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New Type of Air Disinfector Can Create Fresh Air Indoors

If you’ve ever felt that a deep breath of fresh air is good for you, you may have been closer to the truth than you thought. Scientists have created a device that mimics some key components of outdoor air that also kills the “superbugs” that plague hospitals and kill thousands of patients per year. The invention is currently for sale in the UK, with plans to launch in the US, especially in hospitals.

Thousands of people die in hospitals each year, not due to illnesses or accidents, but due to the infectious environments of the hospitals themselves. Superbugs—which include viruses such as Clostridium difficile and MRSA (more commonly known as staph infection)—caused more than 5,000 deaths in UK hospitals last year. That’s more than twice the death count from car accidents.

These healthcare-associated infections (HCAI) are no doubt difficult to deal with in close quarters, especially when hospitals must face staff and budget cuts. However, the number of these infections is growing, especially among older patients. Until now, the only way to try to ward off these infections was through extensive, time-consuming cleaning.

But scientists from a company called INOV8 Technologies have developed a product called Air Disinfector that can defend against bacteria, viruses and fungi with an amazing success rate. See the picture at left? Both plates contain samples of cultured Baccillus subtilis, a surrogate for anthrax. The plate at left contains untreated bacillus, while the plate at right was taken from a chamber that was exposed to the Air Disinfector for one minute.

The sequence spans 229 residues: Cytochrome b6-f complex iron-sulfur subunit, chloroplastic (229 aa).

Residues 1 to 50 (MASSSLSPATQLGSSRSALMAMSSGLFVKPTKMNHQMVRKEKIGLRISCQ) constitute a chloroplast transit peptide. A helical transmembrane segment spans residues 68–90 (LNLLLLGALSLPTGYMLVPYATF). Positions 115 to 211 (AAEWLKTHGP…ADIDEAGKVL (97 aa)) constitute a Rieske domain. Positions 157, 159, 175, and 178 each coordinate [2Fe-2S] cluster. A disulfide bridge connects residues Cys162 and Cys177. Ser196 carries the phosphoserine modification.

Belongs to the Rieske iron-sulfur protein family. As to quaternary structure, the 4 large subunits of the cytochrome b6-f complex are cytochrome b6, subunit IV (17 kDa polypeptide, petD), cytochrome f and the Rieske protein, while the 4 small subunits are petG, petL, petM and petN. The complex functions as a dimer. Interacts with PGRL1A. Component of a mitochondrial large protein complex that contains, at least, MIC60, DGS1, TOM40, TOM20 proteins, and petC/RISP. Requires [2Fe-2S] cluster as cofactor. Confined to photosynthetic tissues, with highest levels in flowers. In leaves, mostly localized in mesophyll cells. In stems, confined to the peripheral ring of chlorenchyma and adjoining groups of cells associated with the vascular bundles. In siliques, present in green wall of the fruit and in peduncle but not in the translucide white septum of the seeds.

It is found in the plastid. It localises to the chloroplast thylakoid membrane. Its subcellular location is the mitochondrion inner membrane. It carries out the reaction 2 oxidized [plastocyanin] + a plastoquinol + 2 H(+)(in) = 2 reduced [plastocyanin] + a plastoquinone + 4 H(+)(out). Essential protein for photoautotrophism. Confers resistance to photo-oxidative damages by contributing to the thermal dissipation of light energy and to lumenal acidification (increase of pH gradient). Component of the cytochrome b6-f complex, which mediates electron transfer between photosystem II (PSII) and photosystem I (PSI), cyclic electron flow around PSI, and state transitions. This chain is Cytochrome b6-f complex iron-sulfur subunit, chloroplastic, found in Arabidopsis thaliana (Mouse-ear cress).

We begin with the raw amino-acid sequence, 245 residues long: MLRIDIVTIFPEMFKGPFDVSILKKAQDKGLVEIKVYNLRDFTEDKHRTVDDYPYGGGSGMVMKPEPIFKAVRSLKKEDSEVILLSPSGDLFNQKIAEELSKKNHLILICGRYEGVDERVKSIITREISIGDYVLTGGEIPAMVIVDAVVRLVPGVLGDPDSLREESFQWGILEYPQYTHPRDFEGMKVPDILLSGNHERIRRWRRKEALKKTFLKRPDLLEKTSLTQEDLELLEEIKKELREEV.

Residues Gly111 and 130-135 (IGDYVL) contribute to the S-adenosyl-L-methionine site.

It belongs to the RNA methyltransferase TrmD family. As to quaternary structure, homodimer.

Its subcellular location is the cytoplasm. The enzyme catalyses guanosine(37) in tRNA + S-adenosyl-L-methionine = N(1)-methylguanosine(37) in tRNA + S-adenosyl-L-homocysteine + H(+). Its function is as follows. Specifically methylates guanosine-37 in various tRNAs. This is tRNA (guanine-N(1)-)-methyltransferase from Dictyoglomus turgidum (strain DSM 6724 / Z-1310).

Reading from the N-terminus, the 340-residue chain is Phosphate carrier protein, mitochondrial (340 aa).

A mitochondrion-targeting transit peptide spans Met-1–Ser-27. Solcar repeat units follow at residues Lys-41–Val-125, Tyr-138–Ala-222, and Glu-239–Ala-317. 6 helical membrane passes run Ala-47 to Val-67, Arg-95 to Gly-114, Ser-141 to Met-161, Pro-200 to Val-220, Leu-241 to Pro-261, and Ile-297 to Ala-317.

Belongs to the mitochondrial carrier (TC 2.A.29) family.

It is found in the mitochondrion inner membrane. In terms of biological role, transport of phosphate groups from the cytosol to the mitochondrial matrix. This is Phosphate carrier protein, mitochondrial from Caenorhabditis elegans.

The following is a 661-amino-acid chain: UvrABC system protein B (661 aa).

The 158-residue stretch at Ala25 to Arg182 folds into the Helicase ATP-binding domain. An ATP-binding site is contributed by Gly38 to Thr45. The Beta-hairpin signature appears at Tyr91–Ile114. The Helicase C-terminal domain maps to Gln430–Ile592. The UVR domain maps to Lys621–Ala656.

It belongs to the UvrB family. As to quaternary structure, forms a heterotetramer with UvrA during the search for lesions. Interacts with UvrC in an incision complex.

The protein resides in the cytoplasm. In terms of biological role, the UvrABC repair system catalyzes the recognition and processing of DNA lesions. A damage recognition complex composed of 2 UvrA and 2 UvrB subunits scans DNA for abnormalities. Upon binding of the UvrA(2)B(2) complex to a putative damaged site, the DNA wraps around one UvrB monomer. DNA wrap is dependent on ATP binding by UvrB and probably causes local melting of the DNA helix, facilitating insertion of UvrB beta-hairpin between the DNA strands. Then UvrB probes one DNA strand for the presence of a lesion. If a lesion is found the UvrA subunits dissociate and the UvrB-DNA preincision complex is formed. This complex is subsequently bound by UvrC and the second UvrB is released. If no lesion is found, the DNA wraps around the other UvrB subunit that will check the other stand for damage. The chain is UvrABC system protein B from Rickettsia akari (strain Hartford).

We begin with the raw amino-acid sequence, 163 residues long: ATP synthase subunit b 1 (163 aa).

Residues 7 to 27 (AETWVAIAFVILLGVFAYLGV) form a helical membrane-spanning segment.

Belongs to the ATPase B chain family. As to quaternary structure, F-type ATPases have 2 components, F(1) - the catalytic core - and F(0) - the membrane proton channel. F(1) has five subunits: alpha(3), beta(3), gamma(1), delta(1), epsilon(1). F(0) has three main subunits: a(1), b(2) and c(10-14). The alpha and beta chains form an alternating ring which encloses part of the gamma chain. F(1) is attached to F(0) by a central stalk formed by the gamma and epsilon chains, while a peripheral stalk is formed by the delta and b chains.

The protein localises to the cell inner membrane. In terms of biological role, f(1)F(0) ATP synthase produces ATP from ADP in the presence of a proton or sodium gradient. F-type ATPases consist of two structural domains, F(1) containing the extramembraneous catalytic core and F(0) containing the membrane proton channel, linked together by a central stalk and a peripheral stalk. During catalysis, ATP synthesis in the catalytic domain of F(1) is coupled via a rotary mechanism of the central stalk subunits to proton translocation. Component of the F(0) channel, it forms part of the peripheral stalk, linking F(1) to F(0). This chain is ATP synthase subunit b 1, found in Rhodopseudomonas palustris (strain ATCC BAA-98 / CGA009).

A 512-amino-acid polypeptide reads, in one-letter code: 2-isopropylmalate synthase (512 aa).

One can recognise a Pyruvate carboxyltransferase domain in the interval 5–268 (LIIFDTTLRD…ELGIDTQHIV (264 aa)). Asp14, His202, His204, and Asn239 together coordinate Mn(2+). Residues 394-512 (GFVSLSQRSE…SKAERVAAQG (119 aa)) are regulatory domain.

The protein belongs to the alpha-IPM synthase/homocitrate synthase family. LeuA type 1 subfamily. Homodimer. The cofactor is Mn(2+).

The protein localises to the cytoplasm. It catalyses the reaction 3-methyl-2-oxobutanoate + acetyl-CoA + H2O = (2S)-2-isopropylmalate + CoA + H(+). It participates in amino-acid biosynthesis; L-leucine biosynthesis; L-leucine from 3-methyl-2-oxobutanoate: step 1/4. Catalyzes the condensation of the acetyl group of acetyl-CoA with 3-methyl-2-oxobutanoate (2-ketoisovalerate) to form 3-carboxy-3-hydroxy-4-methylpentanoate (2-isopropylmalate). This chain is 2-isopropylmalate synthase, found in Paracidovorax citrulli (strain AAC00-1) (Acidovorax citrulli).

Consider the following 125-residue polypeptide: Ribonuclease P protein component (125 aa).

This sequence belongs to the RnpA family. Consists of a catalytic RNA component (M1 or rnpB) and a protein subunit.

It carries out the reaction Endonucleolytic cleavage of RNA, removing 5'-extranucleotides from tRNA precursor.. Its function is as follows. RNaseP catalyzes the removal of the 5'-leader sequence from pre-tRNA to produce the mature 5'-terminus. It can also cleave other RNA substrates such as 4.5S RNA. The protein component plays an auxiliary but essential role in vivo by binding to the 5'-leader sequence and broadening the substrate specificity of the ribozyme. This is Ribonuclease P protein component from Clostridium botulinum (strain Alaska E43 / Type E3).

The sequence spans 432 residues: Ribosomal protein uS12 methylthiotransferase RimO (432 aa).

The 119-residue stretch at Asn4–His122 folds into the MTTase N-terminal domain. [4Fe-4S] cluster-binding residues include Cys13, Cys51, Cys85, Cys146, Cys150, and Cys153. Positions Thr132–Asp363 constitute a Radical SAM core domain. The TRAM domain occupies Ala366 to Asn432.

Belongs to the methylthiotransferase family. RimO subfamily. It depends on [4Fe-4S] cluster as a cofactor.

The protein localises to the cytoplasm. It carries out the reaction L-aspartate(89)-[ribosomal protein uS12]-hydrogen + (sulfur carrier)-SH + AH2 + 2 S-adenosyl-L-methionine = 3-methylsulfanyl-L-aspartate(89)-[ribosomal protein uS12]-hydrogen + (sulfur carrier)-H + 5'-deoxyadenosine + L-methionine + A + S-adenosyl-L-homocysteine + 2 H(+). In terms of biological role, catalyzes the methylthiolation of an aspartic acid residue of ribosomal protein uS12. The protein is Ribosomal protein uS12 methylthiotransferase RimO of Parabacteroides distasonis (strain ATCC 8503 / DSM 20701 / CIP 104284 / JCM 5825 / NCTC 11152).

The key ingredient in INOV8 Tech’s product is hydroxyl radicals, biocides present in outdoor air. Nature produces hydroxyl radicals in many ways, such as cells exuding ozone and reactions between ozone and scented chemicals from plants such as pine trees.

INOV8 researchers Derek Elwood and David Macdonald found a way to mimic nature’s hydroxyl radicals, while emitting them in a safe, controlled method, without the ozone.

The device contains cartridges of scented chemicals called terpenes which interact with concealed ozone that is created when oxygen in the air interacts with electric currents. Only the radicals are released into the room, and the terpene cartridges must be replaces about once a month.

MRSAMRSAThe researchers tested the product by filling rooms with billions of bacteria. After an hour of the device being on, bacteria levels were effectively at zero. In actual hospital rooms that are heavily contaminated, the device was shown to kill the harmful microbes within minutes.

The researchers said that the same results could be obtained by keeping all the windows open.

Interestingly, staph infection can be carried on the skin of healthy people without them knowing it, as it only causes infection when it enters the body (such as during surgeries). In a sense, nature is protecting us with an immune system generated from the interaction of her components. Makes me want to take a walk. (via: New Scientist Tech)

 

Lisa Zyga
Science Blogger
InventorSpot.com